The Mystery Unfolds
Knocking on the door, she called to her parents that she was safely home with James, thinking her parents had changed their mind as they had sent James to fetch her home. Her father hearing this started to shake with fright, obviously he knew that James had just been buried. He rushed to the stables to see who was there, only to find his horse covered with sweat from a long ride.
Inside the house, the mother told the girl the news of James’ death. With a sharp cry, the girl fainted and fell to the floor where the colour drained from her face and her whole body started to shake. She was carried to her bed where she lay still and white. Even the best doctors called in could find no physical reason for her condition, but it was clear she was fading away. The only time she spoke again was to request she be buried in the same coffin as James. Filled with grief and remorse, her parents agreed, then a few days later, the girl passed away. When the coffin was opened, the parents saw the girls scarf wrapped around James, just as their daughter had told them on the night he brought her home.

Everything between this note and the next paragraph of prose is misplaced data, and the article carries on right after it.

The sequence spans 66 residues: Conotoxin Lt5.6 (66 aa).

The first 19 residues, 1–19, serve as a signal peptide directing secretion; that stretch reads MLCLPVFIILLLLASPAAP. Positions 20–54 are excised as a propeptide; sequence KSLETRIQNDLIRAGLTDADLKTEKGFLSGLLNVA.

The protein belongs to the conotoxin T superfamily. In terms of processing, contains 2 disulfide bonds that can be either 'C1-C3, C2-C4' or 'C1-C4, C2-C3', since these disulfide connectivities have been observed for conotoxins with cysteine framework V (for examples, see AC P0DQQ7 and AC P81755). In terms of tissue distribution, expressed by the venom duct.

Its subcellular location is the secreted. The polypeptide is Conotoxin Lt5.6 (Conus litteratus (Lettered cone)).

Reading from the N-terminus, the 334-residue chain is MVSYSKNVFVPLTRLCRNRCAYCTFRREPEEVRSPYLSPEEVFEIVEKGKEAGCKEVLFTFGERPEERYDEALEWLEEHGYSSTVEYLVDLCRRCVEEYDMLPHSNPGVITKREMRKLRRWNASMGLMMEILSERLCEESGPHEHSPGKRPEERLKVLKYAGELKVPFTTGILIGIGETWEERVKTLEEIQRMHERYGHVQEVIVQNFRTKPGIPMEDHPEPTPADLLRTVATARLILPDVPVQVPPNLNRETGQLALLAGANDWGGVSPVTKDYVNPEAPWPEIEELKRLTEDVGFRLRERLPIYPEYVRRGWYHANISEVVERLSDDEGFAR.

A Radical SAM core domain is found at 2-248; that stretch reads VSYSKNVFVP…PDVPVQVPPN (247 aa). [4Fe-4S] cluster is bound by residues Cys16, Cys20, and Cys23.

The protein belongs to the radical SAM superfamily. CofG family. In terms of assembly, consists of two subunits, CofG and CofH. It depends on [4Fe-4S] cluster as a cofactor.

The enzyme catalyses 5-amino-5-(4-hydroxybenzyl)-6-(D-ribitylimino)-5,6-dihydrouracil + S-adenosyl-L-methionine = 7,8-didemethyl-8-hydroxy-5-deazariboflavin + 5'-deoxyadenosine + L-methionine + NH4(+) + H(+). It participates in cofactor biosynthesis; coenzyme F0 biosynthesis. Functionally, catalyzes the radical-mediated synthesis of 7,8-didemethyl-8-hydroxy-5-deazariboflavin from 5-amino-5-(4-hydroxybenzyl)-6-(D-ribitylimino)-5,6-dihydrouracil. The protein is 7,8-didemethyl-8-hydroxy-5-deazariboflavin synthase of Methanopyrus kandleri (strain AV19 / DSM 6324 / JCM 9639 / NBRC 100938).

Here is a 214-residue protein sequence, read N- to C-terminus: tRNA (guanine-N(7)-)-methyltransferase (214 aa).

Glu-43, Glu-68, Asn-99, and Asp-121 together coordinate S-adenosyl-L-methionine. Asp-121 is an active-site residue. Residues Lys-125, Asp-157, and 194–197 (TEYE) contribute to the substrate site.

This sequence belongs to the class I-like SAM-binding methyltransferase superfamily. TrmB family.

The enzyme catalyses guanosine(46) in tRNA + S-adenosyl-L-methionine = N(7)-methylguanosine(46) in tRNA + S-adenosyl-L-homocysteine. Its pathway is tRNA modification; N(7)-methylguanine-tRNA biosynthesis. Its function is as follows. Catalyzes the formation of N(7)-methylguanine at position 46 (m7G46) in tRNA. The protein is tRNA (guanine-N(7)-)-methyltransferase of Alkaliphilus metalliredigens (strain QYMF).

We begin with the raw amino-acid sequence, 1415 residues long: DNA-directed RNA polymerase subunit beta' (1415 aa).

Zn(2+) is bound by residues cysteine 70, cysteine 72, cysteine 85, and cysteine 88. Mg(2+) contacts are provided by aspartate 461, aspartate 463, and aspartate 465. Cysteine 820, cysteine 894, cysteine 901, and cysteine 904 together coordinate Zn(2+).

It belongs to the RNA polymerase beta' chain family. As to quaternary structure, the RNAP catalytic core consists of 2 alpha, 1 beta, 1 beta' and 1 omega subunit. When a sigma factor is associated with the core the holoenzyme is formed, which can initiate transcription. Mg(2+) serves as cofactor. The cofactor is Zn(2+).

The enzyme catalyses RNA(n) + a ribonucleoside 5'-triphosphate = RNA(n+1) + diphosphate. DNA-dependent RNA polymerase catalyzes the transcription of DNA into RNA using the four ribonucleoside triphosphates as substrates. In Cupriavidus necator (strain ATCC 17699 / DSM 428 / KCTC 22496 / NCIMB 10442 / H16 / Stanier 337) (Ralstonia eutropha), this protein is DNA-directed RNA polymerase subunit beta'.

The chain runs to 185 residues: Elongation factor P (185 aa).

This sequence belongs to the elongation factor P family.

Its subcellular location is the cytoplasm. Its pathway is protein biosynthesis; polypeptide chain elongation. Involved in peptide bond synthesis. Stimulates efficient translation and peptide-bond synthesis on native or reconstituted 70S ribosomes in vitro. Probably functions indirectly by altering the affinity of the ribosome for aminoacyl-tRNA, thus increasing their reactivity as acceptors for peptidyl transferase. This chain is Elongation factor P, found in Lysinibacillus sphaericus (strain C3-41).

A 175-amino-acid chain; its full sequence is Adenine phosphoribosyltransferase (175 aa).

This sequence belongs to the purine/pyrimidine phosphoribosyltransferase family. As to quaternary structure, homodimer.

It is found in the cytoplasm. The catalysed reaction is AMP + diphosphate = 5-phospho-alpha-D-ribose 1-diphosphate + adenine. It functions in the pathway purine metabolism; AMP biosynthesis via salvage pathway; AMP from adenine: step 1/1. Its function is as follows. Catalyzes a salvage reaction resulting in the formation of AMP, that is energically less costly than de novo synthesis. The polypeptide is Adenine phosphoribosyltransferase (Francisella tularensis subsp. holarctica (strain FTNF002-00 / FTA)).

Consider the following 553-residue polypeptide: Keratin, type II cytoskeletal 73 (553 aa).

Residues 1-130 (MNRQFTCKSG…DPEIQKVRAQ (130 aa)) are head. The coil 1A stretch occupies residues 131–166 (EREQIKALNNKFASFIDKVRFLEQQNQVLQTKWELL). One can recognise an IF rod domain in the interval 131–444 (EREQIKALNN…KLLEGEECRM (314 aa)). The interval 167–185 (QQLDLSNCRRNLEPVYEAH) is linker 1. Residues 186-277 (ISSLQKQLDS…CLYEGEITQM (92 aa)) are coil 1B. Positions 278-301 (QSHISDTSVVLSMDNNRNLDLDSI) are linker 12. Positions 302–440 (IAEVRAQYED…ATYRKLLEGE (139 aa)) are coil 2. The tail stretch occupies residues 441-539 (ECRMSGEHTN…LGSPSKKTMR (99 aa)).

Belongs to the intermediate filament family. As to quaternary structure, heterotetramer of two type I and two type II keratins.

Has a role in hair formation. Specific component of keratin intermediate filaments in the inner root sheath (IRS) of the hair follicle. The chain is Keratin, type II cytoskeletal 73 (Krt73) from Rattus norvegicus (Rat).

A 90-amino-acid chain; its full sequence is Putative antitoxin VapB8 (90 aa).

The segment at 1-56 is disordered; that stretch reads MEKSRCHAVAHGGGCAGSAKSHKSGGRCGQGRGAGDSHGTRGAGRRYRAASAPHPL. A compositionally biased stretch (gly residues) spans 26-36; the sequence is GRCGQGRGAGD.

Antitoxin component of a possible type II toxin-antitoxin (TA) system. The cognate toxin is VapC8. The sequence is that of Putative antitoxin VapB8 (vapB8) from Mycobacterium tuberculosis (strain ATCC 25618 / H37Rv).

The Spook of Houghton
Many customers claimed to have seen the vision of his dangling body and not around closing time either!
In 1969, on a hot summers night in a terraced house in Zetland Street, Monkwearmouth, Sunderland. A couple lay in bed boiling hot, however, it was a complete surprise to them when the room suddenly turned icy cold. Then they were horrified when the ghost of a Victorian toff appeared through a wall, walked through their bed, and then disappearing into the opposite wall.
Washington’s Grey Lady
Ghosts – The End
That obviously concludes the Wearside On line’s investigation into some of the Ghosts from our area. In short, many are from outside of our Wearside and Sunderland catchment area. However, we thought it would be better this way because it’s good to see similarities between the stories. Indeed, this is what they are – a collection of stories. Of course, many of the ghosts we mention here originate from centuries ago. So, some may have a spin on them. But, at least they survived long enough for us to record them.